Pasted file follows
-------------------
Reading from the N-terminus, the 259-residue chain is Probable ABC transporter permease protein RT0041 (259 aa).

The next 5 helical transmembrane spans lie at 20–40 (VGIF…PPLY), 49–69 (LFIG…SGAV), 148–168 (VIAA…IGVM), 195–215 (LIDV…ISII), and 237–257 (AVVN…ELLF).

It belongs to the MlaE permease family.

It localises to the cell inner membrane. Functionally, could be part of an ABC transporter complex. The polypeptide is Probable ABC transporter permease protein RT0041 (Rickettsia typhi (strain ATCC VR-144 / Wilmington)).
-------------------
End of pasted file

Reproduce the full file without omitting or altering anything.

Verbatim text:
Reading from the N-terminus, the 259-residue chain is Probable ABC transporter permease protein RT0041 (259 aa).

The next 5 helical transmembrane spans lie at 20–40 (VGIF…PPLY), 49–69 (LFIG…SGAV), 148–168 (VIAA…IGVM), 195–215 (LIDV…ISII), and 237–257 (AVVN…ELLF).

It belongs to the MlaE permease family.

It localises to the cell inner membrane. Functionally, could be part of an ABC transporter complex. The polypeptide is Probable ABC transporter permease protein RT0041 (Rickettsia typhi (strain ATCC VR-144 / Wilmington)).